Global Invasive Species Database focuses on invasive alien species that threaten native biodiversity and covers all taxonomic groups from micro-organisms to animals and plants in all ecosystems. Species information is either supplied by or reviewed by expert contributors from around the world.
The Global Biodiversity Information Facility is an international organisation that is working to make the world's biodiversity data accessible everywhere in the world. GBIF and its many partners work to mobilise the data, and to improve search mechanisms, data and metadata standards, web services, and the other components of an Internet-based information infrastructure for biodiversity.
For an introduction to the capabilities of the Portal, see the online tutorial.
SAEON consists of a number of biome-specific nodes, located throughout South Africa.
The SAEON Data Portal is based on a collaborative platform for the sharing of earth and environmental observation data and its meta-data. Built on a meta-data repository, it offers support for several meta-data standards.
It provides extensive search capabilities that can be tailored to serve specific user communities.
IUCN Red List of Threatened Species Since 1963 the Species Survival Commission has been evaluating the conservation status of species and subspecies on a global scale - highlighting those threatened with extinction and promoting their conservation. In 1988 all bird species were evaluated, and in the 1996 IUCN Red List of Threatened Animals the conservation status of every mammal species in the world was assessed for the first time. The IUCN Red List Partnership consists of BirdLife International, Botanic Gardens Conservation International (BGCI), Conservation International, Sapienza Università di Roma, NatureServe, Royal Botanic Gardens Kew, Texas A&M University, Wildscreen, Zoological Society of London.
The South African National Biodiversity Insitute hosts the Biodiversity GIS. The service is offered in the interests of assisting biodiversity planning and decision making by offering comprehensive and freely accessible spatial biodiversity planning information. The Biodiversity GIS provides tools, such as interactive mapping tools, for analyzing and applying the available biodiversity information.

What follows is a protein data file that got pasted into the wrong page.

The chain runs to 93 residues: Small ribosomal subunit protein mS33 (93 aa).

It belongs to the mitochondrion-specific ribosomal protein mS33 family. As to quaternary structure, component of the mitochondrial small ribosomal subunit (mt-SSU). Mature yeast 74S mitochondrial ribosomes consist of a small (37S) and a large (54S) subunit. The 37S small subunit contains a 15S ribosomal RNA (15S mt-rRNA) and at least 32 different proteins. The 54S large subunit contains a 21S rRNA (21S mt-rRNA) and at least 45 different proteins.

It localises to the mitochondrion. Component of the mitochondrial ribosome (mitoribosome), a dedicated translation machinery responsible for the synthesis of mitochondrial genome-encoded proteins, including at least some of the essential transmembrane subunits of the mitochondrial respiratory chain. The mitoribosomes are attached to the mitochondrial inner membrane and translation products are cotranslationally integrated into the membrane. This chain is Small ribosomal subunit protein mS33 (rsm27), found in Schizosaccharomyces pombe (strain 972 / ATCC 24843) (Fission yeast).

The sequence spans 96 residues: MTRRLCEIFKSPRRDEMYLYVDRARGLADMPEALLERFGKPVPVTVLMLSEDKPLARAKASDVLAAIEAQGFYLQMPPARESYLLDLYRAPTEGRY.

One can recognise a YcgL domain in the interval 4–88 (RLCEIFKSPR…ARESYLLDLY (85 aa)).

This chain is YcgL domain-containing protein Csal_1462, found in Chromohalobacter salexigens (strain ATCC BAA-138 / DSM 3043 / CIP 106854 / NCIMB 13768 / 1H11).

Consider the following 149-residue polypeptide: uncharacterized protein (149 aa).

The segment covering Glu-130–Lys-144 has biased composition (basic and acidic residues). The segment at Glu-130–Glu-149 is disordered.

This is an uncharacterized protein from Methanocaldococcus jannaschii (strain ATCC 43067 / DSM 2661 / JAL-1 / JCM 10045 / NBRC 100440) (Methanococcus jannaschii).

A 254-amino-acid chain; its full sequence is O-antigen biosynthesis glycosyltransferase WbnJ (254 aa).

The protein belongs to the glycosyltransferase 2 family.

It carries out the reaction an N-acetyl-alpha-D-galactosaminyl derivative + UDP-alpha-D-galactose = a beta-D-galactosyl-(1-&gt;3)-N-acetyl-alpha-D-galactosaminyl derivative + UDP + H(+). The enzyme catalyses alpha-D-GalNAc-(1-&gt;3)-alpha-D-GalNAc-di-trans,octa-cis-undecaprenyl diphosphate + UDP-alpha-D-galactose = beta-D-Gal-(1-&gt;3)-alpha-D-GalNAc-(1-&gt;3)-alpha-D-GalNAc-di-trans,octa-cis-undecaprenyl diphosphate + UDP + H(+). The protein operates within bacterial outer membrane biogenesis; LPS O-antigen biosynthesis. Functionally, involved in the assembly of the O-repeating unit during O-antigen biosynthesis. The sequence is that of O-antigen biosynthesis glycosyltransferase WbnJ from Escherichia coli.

The South African National Biodiversity Insitute also hosts the Species Status Database. The database provides basic information pertaining to the relevant species such as descriptions of their habitat, common names and distribution ranges. Amongst others, it will provide information on the status of species under the various legislation that govern species in South Africa as well as IUCN red data list assessments of the conservation status of species.
ZooBank is the official registry of Zoological Nomenclature, according to the International Commission on Zoological Nomenclature (ICZN). The Registry contains four kinds of data objects - Nomenclatural Acts: Published usages of scientific names for animals; Publications: Publications that contain Nomenclatural Acts; Authors: Names of Authors of published usages of scientific names for animals; Type Specimens: Type specimens for scientific names of animals.
The South African Biodiversity Information Facility is also hosted by the South African National Biodiversity Institute in an endeavor to facilitate free and open access to the biodiversity data of South Africa and in this manner contribute to the sustainable development of the country.
One of SABIF’s main objectives is to promote the sharing of biodiversity data. It does this through creating and maintaining strong networks and partnerships with organizations working together to mobilize biodiversity data. Currently SABIF has mobilized more than 6.5 million biodiversity data records, including data on plants, mammals, birds, invertebrates, reptiles and fish, and through the use of the SIBIS informatics platform is able to very efficiently serve this data. SABIF also provides funding to support the digitization efforts of organizations throughout South Africa and in this way is able to encourage organizations to capture the vast quantities of data that remain to be captured in natural history collections, research organizations and herbaria.